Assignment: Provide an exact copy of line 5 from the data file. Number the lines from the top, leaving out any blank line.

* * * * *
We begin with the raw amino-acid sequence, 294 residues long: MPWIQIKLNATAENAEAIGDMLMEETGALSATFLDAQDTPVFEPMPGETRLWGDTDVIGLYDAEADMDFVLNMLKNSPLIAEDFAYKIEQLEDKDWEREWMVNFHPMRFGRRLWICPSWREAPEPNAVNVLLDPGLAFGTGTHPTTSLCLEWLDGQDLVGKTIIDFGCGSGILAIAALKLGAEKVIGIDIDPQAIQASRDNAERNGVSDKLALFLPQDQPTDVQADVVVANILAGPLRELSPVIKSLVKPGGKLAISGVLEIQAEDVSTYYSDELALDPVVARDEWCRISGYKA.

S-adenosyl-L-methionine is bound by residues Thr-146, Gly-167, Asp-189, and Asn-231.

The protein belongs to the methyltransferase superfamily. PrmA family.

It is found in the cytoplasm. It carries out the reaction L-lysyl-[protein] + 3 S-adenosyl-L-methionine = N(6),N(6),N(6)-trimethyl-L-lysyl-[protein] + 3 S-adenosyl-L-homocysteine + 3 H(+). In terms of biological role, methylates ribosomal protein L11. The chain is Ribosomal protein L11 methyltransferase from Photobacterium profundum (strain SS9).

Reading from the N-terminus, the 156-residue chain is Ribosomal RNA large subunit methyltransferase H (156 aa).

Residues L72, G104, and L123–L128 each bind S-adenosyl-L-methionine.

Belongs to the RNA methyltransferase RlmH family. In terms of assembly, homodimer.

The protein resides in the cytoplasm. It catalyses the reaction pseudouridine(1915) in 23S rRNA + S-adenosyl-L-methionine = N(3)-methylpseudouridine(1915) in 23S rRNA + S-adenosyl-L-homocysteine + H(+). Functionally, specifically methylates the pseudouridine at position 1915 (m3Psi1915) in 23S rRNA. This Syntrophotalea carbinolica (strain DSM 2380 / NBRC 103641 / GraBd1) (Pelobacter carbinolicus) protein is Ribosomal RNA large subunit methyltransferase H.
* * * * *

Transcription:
Reading from the N-terminus, the 156-residue chain is Ribosomal RNA large subunit methyltransferase H (156 aa).